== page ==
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GIS as Method or Theory: The Settlement Ecology of Middle-Range Societies in Southeastern North America, AD 1000-1600

Author(s): Eric Jones

Year: 2016

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Summary

In this paper, I explore the relationship between method and theory in spatial archaeology that employs Geographic Information Systems (GIS). I do this through an examination of the settlement ecology of societies of varying sociopolitical complexity in the Southeastern United States. I use GIS to estimate past environments and landscapes and record attributes of settlement sites, their catchments, and surrounding areas, which I then analyze using spatial statistical methods. Comparisons of different sets of sites and different landscapes around them show hierarchical Mississippian and egalitarian Piedmont Village Tradition (PVT) communities had different settlement strategies and occupied different environments. These patterns suggest certain environments were more conducive to the appearance and persistence of sociopolitical complexity. This interpretation has a cultural ecological ring to it. However, a complete explanation requires a combination of cultural, behavioral, and historical ecological theory, especially when we account for the appearance of Mississippian traits on a small number of later PVT sites. This case study offers an opportunity to examine the role of GIS in the entire research process. Additionally, it provides a basis for a discussion of the role of GIS in the past, present, and future development of archaeological methods and theory.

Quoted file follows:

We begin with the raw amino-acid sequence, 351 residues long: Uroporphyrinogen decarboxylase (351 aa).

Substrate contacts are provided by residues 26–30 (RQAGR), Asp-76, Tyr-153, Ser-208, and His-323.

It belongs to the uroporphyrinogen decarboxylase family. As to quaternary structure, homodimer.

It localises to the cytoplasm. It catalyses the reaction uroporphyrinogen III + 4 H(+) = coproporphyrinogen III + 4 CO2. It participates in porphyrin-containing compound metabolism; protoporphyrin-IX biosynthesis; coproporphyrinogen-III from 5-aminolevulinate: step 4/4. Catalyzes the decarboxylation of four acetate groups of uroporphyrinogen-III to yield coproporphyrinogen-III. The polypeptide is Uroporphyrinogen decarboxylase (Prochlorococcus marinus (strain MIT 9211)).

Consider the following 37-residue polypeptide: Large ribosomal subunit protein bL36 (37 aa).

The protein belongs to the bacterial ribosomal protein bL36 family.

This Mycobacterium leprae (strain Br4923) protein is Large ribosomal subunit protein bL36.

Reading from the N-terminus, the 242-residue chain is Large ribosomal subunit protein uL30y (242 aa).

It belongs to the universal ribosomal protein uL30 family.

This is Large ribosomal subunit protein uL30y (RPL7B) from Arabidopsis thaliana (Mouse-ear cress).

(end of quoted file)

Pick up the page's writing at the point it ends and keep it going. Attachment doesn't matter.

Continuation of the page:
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GIS as Method or Theory: The Settlement Ecology of Middle-Range Societies in Southeastern North America, AD 1000-1600. Eric Jones. Presented at The 81st Annual Meeting of the Society for American Archaeology, Orlando, Florida. 2016 ( tDAR id: 403463)


Keywords


Spatial Coverage

min long: -91.274; min lat: 24.847 ; max long: -72.642; max lat: 36.386 ;

Arizona State University The Andrew W. Mellon Foundation National Science Foundation National Endowment for the Humanities Society for American Archaeology Archaeological Institute of America